Arrow’ season 3 lets loose its fifth installment of the year with "The Secret Origin of Felicity Smoak,” as the arrival of her mother and a virus threatening the city hearken back to Felicity's past as an MIT graduate hacker, while Laurel continues her training with boxer Ted "Wildcat" Grant (J.R. Ramirez), and Oliver clashes with Thea over Malcolm Merlyn.

Last week's installment “The Magician” saw Oliver learning of Malcolm Merlyn's survival from Nyssa al Ghul (Katrina Law), threatening to break his "no killing" rule in the process, as well as bringing him into conflict with the deadly Ra's al Ghul (Matt Nable), so what does the fifth episode of ‘Arrow’ season 3 bring? Can Oliver be both himself and the 'Arrow' vigilante?

Read on for your in-depth review of everything you need to know about ‘Arrow’ season 3, episode 5, “The Secret Origin of Felicity Smoak!”

Felicity Smoak is a fascinating case study in writers discovering unanticipated character strengths, yet occasionally remaining noncommittal about their inclusion. Originally slotted as a one-off guest role, Emily Bett Rickards quickly became a favorite of the writers and fans alike, and was smartly elevated to the core cast in season 2. Chemistry between she and Stephen Amell’s Oliver grew undeniable, to the point their bond drastically shaped the storytelling of the season 2 finale, and season 3 even picked up with a brief exploration of their romantic potential.

And yet, because *destiny* ascribes that Oliver Queen must end up with a Canary, the show has largely pivoted around Felicity and Oliver’s relationship whenever possible, even keeping Felicity out of the action as one of the few characters not to gain a strong physical power by virtue of the time spent in the so-called lair. That’s certainly okay at least, as we like the bubbly, awkward Felicity more-so than we’d probably like a stoic warrior Felicity, but all the same, it was about damn time Oliver Queen’s IT gal got the spotlight for being so, so much more than that.

“The Secret Origin of Felicity Smoak” by its design operates among the more standalone ‘Arrow’ episodes, and won’t bring the attention of Ra’s al Ghul or identify Sara’s killer (more on that later) any time soon, but still deftly maneuvers around the problems of previous one-off episodes with a stronger focus on character. Take for instance the introduction of Charlotte Ross as Felicity’s cartoonishly attractive mother, or Felicity’s stock “goth hacker” past at MIT, two fairly broad strokes in principle that end up much better in their execution than they might look on paper. Charlotte Ross managed to add a surprising amount of depth to the hard-worn mother, given the character’s somewhat ditzy demeanor, and certainly helped shade in some of the similarities and differences between she and Felicity that go far beyond appearance. We still don’t know much about Felicity’s father, and the MIT flashbacks proved largely functional in setting up the “supervirus” plot, but Rickards gave just the right amount of vulnerability and determination in having both family and past sins pulling from either direction.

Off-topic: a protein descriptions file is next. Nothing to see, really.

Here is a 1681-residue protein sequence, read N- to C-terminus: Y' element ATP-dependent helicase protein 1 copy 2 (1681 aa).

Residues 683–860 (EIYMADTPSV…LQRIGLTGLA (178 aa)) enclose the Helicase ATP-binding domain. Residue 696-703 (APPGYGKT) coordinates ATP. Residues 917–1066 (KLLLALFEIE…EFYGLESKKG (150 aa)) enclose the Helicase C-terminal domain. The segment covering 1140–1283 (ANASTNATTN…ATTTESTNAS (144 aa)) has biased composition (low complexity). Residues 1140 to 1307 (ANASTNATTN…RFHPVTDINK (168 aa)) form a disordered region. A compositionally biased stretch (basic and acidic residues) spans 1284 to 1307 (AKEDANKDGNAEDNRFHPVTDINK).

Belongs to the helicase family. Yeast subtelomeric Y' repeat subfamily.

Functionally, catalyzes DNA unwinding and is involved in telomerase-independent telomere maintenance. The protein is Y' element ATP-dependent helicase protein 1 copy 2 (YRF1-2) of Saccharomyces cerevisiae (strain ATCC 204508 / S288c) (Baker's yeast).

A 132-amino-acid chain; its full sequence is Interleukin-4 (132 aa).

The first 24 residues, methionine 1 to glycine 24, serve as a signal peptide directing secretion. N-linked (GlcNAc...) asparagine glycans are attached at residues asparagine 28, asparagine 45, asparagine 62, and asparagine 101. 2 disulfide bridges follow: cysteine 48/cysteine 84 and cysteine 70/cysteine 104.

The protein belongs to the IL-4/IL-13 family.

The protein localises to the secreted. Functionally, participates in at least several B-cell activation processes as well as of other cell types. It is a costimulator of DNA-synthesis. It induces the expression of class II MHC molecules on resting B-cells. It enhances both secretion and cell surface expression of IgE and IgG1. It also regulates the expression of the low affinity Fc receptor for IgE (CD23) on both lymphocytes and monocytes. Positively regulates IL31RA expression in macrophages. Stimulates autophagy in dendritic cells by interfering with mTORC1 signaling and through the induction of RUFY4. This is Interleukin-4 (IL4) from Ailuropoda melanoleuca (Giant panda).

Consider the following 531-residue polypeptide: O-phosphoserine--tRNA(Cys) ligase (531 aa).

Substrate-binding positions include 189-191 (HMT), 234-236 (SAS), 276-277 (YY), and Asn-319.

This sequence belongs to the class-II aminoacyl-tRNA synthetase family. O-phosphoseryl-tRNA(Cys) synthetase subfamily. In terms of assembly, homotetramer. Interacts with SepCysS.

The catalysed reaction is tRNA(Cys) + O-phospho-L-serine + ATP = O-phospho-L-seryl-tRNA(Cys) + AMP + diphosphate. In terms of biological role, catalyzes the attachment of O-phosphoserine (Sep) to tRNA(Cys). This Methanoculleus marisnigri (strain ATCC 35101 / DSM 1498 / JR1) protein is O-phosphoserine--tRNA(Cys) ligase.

The nice thing about getting to explore Felicity’s origins beyond what we’ve heard in exposition, was to see that the character always had something of a heroically badass streak, even if the show itself tends to keep her behind a desk, or use as someone for villains to threaten as plot demands. I especially liked that Felicity more or less saved herself, despite Oliver’s presence, and later steered the moment away from romantic sentiment once Oliver assured her of her value, past and present. Season 3 hasn’t quite picked up the “Olicity” ball after Sara’s death, but here it was nice to see that she isn’t waiting around for the next time Oliver offers a heart-to-heart in the lair, nor necessarily falling for any of Ray Palmer’s charmingly bizarre behavior.

Oliver meanwhile had his hands full with Thea accepting money from Malcolm’s estate in her new apartment, an especially grey compromise, given that Queen wealth is no longer what it once was. The B-stories of Oliver and Thea’s strained relationship have still proven nonetheless effective this year, as while it’s clear that Malcolm and his daughter are plotting some nefarious ends around Oliver, Willa Holland brings just enough genuine warmth to the brother-sister interactions that the thread occupies its own intriguingly ambiguous web. Thea’s duplicity also nicely ties into the season’s overall exploration of identity, as she assures Oliver that she knows who she is, Queen or Merlyn be damned, and that he too should find the right places to compromise between dualities.